Is Shark Fin Soup Off the Menu?
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Sharks are rapidly becoming extinct, which is bad news for the rest of the ocean food chain worldwide. A major culprit is shark fin soup, an important delicacy for centuries in Chinese culture. But it's now a leading cause of 73 million shark deaths every year. Now California may ban the sale of shark fins, because of the environment and animal cruelty. (Fins are stripped from live sharks, which are thrown back in the water to drown.) Also, a ruling about the gay judge who struck down California's ban on same-sex marriage. On our rebroadcast of today's To the Point, Republicans hold a debate — in name only.
Banner image: People shop as shark fins (L) are displayed for sale in Hong Kong's Shueng Wan district on March 21, 2010. China, Japan and Russia have helped defeat a proposal at a UN wildlife trade meeting held on March 17 that would have boosted conservation efforts for sharks. A bowl of shark fin soup can cost $100 US, with a single fin being worth more than $1,300. Photo: Dale de la Rey/AFP/Getty Images
Federal Judge Upholds Gay Judge's Ruling Striking Down Prop 8 ()
There was a ruling today in the case of federal Judge Vaughn Walker, who threw out California's ban on same-sex marriage before he disclosed his ten-year relationship with another man. Supporters of Proposition 8 said he should have disclosed his relationship beforehand. Judge James Ware said today they were wrong. Maura Dolan is legal reporter for the LA Times.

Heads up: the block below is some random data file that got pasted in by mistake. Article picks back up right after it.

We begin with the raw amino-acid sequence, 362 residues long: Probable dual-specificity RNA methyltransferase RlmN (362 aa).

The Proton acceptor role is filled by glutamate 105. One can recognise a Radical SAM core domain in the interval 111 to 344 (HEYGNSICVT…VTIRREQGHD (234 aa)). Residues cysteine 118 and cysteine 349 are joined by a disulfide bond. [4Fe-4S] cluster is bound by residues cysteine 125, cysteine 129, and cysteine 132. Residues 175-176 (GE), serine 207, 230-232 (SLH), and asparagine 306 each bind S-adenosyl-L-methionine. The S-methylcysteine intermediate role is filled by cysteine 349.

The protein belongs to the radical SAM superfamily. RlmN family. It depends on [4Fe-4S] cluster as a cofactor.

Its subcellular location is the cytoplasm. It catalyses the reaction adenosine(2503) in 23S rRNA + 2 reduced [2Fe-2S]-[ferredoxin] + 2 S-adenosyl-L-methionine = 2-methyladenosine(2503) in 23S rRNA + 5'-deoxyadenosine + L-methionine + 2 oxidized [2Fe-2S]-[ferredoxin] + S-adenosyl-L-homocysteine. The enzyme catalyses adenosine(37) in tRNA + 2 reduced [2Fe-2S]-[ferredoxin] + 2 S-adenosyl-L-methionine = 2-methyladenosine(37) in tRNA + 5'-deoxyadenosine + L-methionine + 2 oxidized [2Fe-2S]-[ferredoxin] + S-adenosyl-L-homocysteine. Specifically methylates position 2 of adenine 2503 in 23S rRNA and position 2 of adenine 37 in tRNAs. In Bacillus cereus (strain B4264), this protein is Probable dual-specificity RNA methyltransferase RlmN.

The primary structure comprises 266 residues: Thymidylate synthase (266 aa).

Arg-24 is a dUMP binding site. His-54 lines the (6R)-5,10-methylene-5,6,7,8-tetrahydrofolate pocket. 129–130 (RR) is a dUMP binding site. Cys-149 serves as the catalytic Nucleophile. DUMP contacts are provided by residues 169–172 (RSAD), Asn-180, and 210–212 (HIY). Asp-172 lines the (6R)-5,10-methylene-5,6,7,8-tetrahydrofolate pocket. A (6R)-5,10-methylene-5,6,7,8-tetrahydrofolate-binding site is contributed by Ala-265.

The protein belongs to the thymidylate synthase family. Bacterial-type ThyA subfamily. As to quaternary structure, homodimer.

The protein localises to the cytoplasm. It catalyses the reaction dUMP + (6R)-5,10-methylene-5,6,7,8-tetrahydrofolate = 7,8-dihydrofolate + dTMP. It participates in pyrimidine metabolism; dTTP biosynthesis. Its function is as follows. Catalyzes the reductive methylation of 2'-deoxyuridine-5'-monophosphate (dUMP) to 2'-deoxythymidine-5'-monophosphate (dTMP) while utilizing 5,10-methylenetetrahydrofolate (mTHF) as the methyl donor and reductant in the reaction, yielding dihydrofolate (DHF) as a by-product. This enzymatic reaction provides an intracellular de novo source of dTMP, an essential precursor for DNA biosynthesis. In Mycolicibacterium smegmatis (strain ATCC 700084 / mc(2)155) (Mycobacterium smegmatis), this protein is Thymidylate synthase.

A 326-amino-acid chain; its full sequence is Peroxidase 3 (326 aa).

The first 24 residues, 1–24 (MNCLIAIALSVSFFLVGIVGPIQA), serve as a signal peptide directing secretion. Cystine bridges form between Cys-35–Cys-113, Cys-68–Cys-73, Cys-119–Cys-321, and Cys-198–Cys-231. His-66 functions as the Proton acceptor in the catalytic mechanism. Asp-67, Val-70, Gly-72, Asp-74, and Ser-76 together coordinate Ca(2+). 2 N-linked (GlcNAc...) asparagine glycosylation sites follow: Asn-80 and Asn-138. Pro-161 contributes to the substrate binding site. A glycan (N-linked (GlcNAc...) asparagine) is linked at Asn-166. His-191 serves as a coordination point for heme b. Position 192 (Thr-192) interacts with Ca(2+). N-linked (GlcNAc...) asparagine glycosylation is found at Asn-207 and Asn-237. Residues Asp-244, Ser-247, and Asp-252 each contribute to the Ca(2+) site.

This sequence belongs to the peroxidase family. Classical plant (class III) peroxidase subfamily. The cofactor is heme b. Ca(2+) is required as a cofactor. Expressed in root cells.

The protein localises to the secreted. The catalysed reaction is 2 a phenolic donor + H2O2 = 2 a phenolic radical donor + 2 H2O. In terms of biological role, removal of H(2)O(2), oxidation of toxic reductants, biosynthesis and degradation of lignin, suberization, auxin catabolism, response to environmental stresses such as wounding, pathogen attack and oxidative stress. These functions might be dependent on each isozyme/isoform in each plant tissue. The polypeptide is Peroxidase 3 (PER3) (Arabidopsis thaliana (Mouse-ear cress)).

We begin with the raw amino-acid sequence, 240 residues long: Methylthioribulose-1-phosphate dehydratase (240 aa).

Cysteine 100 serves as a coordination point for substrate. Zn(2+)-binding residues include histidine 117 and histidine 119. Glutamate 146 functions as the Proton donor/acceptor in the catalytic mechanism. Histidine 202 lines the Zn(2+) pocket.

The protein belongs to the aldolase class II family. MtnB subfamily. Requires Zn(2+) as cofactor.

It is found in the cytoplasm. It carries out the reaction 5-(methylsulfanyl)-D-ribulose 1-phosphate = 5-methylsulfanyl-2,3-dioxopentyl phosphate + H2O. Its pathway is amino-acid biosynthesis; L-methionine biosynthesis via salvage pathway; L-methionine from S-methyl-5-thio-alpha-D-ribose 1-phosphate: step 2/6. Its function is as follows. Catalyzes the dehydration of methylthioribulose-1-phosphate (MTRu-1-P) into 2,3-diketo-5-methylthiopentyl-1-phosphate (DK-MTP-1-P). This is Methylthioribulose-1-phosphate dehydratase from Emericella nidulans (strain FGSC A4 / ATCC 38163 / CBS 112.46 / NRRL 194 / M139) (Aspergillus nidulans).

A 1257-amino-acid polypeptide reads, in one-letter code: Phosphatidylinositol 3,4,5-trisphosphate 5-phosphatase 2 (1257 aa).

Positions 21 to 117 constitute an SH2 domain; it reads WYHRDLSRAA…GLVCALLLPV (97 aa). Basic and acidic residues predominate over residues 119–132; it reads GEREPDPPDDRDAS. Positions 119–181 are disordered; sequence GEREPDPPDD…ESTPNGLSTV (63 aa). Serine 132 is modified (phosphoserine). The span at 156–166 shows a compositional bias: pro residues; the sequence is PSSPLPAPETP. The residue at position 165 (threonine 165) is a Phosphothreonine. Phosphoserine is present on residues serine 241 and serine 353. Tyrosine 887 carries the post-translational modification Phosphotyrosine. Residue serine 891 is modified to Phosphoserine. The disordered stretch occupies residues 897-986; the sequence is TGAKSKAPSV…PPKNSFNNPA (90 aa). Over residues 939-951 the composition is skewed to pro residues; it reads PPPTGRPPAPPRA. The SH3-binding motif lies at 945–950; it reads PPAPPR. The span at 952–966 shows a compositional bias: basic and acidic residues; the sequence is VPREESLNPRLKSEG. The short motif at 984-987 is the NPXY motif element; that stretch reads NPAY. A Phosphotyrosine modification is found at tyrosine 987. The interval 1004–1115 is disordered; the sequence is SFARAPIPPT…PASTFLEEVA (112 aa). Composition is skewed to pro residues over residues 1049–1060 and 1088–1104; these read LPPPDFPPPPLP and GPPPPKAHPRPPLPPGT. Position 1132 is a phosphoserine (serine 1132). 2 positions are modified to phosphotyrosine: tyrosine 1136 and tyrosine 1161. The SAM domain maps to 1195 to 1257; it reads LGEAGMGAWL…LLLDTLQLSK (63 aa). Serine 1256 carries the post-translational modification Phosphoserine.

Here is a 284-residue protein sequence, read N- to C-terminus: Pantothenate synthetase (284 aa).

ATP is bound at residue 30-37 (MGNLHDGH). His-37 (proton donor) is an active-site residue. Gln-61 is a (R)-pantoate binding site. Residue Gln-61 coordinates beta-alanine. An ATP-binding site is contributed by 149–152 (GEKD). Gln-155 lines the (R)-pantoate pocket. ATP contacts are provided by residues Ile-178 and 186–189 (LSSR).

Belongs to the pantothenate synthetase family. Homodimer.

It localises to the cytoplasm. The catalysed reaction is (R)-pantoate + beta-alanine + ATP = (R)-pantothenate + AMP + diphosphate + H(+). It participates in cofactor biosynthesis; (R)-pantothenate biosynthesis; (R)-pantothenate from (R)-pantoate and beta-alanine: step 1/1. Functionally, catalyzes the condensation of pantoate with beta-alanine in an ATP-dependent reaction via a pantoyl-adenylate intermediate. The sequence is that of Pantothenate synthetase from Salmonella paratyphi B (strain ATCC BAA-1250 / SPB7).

Save the Sharks, Ban the Soup? ()
In May of this year, by a vote of 62 to 8, the State Assembly agreed to ban the sale of the fins used to make shark fin soup. Today, the State Senate held a crowded hearing with witnesses on both sides. One supporter was Michael Sutton, Vice President of the Monterey Bay Aquarium, who helped write the legislation.
A Debate in Name Only ()
At St. Anselm's College in New Hampshire last night — and on cable TV -- seven Republicans spent two hours denouncing Barack Obama. There was no question that the target for six other Republican candidates was Democratic President rather than front-runner Mitt Romney. How did the candidates distinguish themselves from each other? Did they narrow the field or will other candidates see a chance to jump in?
Other candidates in last night's debate or mentioned in this discussion include:
- Rich Galen: Mullings.com, @richgalen
- Gary Langer: ABC News, @LangerResearch
- Jay Newton-Small: Time magazine, @JNSmall
- Mark Meckler: Tea Party Patriots
- Dante Scala: University of New Hampshire
- David Yepsen: Paul Simon Public Policy Institute, @DavidYepsen
Which Way L.A.? is made possible in part by the Ralph M. Parsons Foundation, the Rosalinde and Arthur Gilbert Foundation, the Nathan Cummings Foundation, and the John Randolph Haynes and Dora Haynes Foundation, which supports study and research into policy issues of the Los Angeles region.
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